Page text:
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Exclusive LOTRO Mines of Moria Preview

Posted Wed, Oct 01, 2008 by Cody Bye

By Cody “Micajah” Bye, Managing Editor

The era of modern fantasy is in love with the idea of dungeon exploration. From Robert Howard’s Conan to the epic tales of R.A. Salvatore and Drizzt Do’urden, fans of contemporary fantasy have made it abundantly clear that crawling through the depths of a dark cavern in search of treasure is appealing to their whims. Whether it’s the fear of the unknown or the idea of hidden caches of gems in the mysterious confines of these caves, one thing is for certain, the love of dungeoneering is not lost on the modern fantasy gamer.

How often have we – as gamers – looked forward to our upcoming trials and tribulations within an instanced dungeon? Or maybe the long, arduous raid encounters are more your style where you delve deep into the heart of your virtual world in search of the biggest, toughest, and meanest bosses around. All of the elements of dungeon exploration are within almost every massively multiplayer online game, and we love to partake in whatever dungeons the developers can create for us.

Up close and personal with the Lord of Fire and Shadow.

All of these previously mentioned encounters pale in comparison to what J.R.R. Tolkien devised in his first book of the Lord of the Rings trilogy. The Mines of Moria is a deep, dark, and thoroughly enormous place, and it is large enough to go beyond the bounds of mere dungeons and become a world all its own. So when Turbine declared that they were making Lord of the Rings Online, everyone was truly anxious to see what the developer would do with the Mines of Moria. It took a number of months, but eventually we received our answer.

Frankly, the developers at Turbine have truly made something remarkable with their Mines of Moria expansion. Although I've been in awe of graphics and environments in the past, the artists and designers at Turbine have truly set a new standard for dungeons and indoor environments in online gaming. From the moment you enter Moria, you'll see what I mean.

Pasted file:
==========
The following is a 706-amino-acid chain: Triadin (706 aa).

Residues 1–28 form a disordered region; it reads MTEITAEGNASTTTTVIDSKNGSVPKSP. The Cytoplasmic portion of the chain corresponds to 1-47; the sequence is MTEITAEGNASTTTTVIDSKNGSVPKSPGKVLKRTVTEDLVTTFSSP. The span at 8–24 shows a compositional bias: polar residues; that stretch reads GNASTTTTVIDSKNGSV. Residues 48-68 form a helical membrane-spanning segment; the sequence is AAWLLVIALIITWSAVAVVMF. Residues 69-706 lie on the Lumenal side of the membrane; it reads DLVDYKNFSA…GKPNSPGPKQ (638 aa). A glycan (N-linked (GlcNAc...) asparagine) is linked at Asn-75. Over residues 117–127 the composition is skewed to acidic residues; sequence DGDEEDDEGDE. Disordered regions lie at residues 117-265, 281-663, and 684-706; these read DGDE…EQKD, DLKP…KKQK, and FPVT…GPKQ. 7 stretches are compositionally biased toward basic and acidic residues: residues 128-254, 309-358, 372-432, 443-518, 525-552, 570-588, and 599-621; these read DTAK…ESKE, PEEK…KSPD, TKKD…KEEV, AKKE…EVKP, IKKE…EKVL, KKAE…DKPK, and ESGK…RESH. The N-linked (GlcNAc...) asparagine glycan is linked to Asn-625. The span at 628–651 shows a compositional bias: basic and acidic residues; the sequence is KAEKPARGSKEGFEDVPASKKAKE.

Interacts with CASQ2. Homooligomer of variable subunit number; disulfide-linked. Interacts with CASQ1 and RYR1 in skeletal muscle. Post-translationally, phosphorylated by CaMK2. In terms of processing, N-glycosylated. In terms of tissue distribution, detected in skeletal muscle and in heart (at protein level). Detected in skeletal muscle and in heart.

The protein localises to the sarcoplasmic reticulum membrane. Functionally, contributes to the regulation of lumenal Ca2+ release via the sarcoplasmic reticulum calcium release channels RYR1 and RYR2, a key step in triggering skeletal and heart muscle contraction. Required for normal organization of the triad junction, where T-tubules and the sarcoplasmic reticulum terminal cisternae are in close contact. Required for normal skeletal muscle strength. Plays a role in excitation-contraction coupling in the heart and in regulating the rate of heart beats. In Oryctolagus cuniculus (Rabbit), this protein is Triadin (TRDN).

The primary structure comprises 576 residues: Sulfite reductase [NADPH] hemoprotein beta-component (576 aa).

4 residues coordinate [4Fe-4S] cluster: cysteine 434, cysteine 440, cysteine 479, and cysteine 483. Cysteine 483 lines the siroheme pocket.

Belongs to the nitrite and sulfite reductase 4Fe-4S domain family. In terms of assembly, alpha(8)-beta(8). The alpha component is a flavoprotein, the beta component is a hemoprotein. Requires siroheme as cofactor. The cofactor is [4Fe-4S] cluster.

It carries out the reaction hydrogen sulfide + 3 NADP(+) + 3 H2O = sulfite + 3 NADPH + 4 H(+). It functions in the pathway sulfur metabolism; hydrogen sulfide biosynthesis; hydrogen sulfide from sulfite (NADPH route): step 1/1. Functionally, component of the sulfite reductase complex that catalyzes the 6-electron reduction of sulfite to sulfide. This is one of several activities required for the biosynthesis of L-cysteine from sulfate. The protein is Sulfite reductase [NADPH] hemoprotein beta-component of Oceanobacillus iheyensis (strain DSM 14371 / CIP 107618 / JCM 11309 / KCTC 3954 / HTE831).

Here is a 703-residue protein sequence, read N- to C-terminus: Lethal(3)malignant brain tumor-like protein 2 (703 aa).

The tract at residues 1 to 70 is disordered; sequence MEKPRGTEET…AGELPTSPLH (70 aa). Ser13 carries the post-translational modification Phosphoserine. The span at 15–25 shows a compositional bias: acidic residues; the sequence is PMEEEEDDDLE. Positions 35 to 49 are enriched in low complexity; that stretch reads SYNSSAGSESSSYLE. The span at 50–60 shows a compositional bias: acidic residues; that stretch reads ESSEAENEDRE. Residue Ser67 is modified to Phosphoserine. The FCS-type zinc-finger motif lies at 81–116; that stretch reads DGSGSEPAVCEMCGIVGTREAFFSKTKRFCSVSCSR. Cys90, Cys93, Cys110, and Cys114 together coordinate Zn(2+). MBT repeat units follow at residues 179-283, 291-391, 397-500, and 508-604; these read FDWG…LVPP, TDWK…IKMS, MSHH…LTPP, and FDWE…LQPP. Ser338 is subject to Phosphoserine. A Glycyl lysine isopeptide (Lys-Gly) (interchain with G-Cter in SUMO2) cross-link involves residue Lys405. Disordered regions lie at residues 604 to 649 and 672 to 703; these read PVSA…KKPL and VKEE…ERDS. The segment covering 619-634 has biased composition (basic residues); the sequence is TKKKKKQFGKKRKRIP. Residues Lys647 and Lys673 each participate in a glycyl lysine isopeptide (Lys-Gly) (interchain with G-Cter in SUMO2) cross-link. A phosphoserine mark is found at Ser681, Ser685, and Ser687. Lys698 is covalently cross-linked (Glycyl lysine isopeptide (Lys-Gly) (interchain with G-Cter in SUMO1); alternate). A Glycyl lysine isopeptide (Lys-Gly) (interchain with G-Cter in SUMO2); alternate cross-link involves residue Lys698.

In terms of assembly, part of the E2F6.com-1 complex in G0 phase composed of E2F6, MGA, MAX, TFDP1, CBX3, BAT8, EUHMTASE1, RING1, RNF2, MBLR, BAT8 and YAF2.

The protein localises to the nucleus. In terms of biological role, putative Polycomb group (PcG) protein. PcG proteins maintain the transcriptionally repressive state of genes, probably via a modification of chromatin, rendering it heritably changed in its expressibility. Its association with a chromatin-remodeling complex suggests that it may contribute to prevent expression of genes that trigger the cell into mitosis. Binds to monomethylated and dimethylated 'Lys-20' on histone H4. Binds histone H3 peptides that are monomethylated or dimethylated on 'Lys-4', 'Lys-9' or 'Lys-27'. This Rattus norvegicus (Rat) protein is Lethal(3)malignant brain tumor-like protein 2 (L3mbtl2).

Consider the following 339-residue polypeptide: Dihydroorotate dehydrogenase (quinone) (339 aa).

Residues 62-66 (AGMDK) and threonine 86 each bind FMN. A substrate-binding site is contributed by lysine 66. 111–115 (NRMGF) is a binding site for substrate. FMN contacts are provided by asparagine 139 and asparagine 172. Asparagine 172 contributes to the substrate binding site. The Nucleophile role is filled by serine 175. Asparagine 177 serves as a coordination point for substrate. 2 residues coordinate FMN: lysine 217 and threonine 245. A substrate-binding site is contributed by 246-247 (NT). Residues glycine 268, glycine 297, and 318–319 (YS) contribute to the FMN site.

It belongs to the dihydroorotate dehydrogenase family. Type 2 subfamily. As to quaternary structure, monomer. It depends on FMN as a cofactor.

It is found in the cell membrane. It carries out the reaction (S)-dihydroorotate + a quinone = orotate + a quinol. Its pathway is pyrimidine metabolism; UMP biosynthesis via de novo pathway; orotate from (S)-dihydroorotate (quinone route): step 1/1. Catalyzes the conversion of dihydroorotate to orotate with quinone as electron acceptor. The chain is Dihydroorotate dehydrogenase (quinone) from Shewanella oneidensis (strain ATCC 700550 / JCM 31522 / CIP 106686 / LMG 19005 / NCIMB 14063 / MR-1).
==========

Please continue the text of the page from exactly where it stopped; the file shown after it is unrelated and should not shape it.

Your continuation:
For over an hour, the crew at Turbine guided our Ten Ton Hammer staffers through the depths of Moria, even delving into the deepest recesses of the world where none should have dared set their hands against. As you've probably guess, the Lord of Fire and Shadow awaits you in the Mines of Moria, and we were able to get an exclusive peek at the massive demon just for our readers! Once you've picked your jaw off the floor, continue reading for my thoughts on this upcoming expansion.

Exploring the Depths

Our first stop in the Mines of Moria was - ironically - the First Hall, and it instantly took my breath away. As a reporter, I typically record all of my interview / tour sessions, and literally the first words out of my mouth were "Wow." Unlike other indoor content that I've seen in other massively multiplayer games, the sheer scale in this first area was incredibly. As I ran through the hall, it was almost overwhelming to try to gauge just how enormous the environment was compared to my character, and I continually moved my point of view to see just how large the area was. As you can see from the screenshots provided by Greg "Darkgolem" Stanley, every piece in Moria is absolutely huge and absolutely beautiful.